Tiger Brands’ road to recovery | Fin24
 
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Tiger Brands’ road to recovery

Jun 05 2018 10:26
Lloyd Gedye

Tiger Brands’ share price “still has a long way down”, says Rob Pietropaolo, private client trader at Unum Capital.

 

In May, the group released its results for the six months to 31 March – its first results following the news that the listeriosis outbreak in South Africa could be linked to a strain found in facilities owned by Enterprise Foods, one if its subsidiaries.  

 

With its share price at a peak of R474.50 in January, it is currently trading at around R335 per share. Its market cap is down R27bn since January to around R64bn at the time of writing, Wayne McCurrie, senior portfolio manager at Ashburton Investments, points out.

 

To date, Tiger Brands has recalled and destroyed 4 000 tonnes of value-added meat products (VAMP), costing the company R415m, according to its chief financial officer, Noel Doyle.

 

“On a daily basis, we are incinerating products,” said CEO Lawrence MacDougall.

 

It has also closed three plants, and Tiger Brands has since spent R50m in remediating its facilities. According to Doyle, the food giant is planning to have all its facilities reopened by September this year. Floors have been replaced and changes to process flows have been implemented.

 

“We have changed how we move products from one place to another,” he says.

 

Despite the closures, Tiger Brands has maintained its 1 600 permanent employees. Carrying these costs while facilities are not in production is a challenge, making it critical to get facilities back up and running as soon as possible, says Doyle.

 

The listeriosis news broke at the beginning of March, and therefore only four weeks of closures have been included in the recent set of results. Volumes in VAMP have dropped by 12% over the period and revenue by 16%, delivering an operating income of R133m.

 

“These closures have already seen [operating] income plunge almost 80%, so the longer they stay closed, the worse it gets for Tiger Brands,” says Pietropaolo.

 

“Their forward guidance was also somewhat bleak, expecting trading conditions to remain tough for the rest of the year.” 

The cost of a class action

McCurrie says Tiger Brands is likely looking at a direct cost of R800m to R1bn to its income statement, before it even gets to the class action lawsuits relating to the listeriosis outbreak, which to date have resulted in over 200 deaths.

 

There are currently two class actions in motion, and the two cases are expected to be combined into one, says Doyle, adding that Tiger Brands’ insurance lawyers are close to the process. He believes the company has appropriate cover to respond to the crisis.

 

“Just how big the settlement [relating to the two class action lawsuits] will be, is anybody’s guess,” says Pietropaolo.

 

McCurrie points to a potential settlement figure of between R1bn and R2bn, and suggests that Tiger Brands should choose to settle the class actions rather than have them drag on for years.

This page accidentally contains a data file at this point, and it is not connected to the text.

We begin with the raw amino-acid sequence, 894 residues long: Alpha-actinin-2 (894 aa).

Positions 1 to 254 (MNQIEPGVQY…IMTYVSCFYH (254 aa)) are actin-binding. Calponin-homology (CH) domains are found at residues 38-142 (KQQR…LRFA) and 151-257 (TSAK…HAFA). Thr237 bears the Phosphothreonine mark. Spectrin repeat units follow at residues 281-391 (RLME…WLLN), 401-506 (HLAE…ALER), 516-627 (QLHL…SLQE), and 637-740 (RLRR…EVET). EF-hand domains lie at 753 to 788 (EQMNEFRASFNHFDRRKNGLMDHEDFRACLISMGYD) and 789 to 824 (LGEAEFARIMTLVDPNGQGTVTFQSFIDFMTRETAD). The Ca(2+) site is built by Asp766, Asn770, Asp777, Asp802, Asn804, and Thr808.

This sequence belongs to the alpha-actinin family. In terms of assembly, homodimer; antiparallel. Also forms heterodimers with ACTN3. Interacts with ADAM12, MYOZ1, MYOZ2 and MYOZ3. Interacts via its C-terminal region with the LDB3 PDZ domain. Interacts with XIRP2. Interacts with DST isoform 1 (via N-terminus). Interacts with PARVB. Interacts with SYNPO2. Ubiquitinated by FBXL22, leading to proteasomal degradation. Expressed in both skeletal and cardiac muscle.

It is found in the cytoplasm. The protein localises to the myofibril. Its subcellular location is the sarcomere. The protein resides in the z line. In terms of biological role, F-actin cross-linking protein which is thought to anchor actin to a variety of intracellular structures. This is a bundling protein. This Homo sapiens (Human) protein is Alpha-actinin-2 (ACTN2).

“That would be the quickest way to repair your brand and truly put this thing behind you,” says McCurrie.

Other bad apples

Doyle argues that Tiger Brands sees the current performance as a “fairly satisfactory environment”, given the level of deflation in the market.

 

The company’s revenue for the period was down 4% year-on-year to R15.7bn. According to Tiger Brands, had the impact of the recall been removed, revenue would have been down by 2%.

 

Tiger Brands also identified “specific challenges” in its grains, consumer brands, home and personal care (HPC) and Langeberg & Ashton Foods (LAF) divisions, which it said significantly impacted on the group’s overall performance.

 

Volumes at LAF, its deciduous fruit business, dropped 22.9%, and revenue by 23%.

 

It reported an operating loss of R72m, a decrease of 337% on last year’s operating profit of R30m. The poor performance in this division was largely down to the drought in the Western Cape and the subsequent lack of volume to sell, according to Doyle. “Yields were poorer,” he says. “That was the biggest driver.”

 

Volumes at its HPC division were down 12%, and revenue down 16%. Operating income, at R133m, was down 46% year-on-year.

 

While Doyle also cited an intense price war between Clicks and Dis-Chem, he says the major reason for the poor performance in this division was grain.

 

According to Doyle, Tiger Brands’ Deli Foods in Nigeria has faced 24 months of significant downturn, linked to the devaluation of the naira and the deep recession that followed the oil price collapse.

 

“We haven’t found the right way to recover that business,” says Doyle, adding that Tiger Brands had made some management changes at Deli Foods and would like to still make some more.

 

“We are looking at it carefully,” he adds.

This article originally appeared in the 7 June edition of finweek. Buy and download the magazine here, or sign up for our weekly newsletter here.

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